Does democratic deliberation change minds?

Politics, Philosophy and Economics 5 (3):279-303 (2006)
Gerry Mackie
University of California, San Diego
Discussion is frequently observed in democratic politics, but change in view is rarely observed. Call this the ‘unchanging minds hypothesis’. I assume that a given belief or desire is not isolated, but, rather, is located in a network structure of attitudes, such that persuasion sufficient to change an attitude in isolation is not sufficient to change the attitude as supported by its network. The network structure of attitudes explains why the unchanging minds hypothesis seems to be true, and why it is false: due to the network, the effects of deliberative persuasion are typically latent, indirect, delayed, or disguised. Finally, I connect up the coherence account of attitudes to several topics in recent political and democratic theory. Key Words: deliberation • democracy • persuasion • change in view • coherence.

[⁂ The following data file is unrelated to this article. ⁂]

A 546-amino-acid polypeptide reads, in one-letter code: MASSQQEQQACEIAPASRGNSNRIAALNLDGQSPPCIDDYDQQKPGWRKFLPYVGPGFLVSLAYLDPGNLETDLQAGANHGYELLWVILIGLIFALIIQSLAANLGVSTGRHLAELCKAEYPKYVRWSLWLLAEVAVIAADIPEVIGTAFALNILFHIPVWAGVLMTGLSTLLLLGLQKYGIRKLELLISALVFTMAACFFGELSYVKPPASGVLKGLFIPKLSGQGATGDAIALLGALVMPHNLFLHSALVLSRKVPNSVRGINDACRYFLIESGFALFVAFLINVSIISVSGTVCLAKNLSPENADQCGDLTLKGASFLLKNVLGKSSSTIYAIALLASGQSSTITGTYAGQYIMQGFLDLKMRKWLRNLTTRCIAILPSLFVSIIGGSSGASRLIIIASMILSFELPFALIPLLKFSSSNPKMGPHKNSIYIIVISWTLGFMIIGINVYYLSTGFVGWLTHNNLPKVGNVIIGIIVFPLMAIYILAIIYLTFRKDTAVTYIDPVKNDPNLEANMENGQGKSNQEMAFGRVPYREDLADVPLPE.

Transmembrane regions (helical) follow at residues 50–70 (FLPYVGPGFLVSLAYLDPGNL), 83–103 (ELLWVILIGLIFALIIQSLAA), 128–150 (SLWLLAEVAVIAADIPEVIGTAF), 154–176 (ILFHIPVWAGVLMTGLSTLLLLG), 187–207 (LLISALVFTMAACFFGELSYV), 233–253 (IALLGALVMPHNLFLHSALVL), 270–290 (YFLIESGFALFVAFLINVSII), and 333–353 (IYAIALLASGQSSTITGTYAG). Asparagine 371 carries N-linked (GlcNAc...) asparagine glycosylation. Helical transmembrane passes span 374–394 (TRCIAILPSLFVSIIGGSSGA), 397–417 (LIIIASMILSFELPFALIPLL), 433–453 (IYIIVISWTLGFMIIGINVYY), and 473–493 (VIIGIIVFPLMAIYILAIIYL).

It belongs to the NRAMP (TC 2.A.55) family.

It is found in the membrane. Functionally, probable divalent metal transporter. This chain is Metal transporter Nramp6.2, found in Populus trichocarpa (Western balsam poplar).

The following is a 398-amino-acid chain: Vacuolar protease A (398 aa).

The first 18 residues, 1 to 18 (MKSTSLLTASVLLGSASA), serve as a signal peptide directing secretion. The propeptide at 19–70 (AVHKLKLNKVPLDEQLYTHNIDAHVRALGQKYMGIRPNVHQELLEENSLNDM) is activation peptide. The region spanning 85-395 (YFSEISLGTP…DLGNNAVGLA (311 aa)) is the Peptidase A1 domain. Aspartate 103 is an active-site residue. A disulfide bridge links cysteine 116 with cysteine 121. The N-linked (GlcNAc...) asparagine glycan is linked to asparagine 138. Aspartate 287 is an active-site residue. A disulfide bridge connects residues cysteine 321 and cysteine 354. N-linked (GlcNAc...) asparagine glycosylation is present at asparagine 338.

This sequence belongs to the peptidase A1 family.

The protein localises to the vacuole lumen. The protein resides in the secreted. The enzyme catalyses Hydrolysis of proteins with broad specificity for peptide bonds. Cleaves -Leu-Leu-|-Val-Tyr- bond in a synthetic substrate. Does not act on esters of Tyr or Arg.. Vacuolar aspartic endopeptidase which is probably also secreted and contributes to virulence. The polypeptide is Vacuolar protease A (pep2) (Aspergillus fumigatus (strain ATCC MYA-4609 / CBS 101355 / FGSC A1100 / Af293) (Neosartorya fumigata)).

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DOI 10.1177/1470594X06068301
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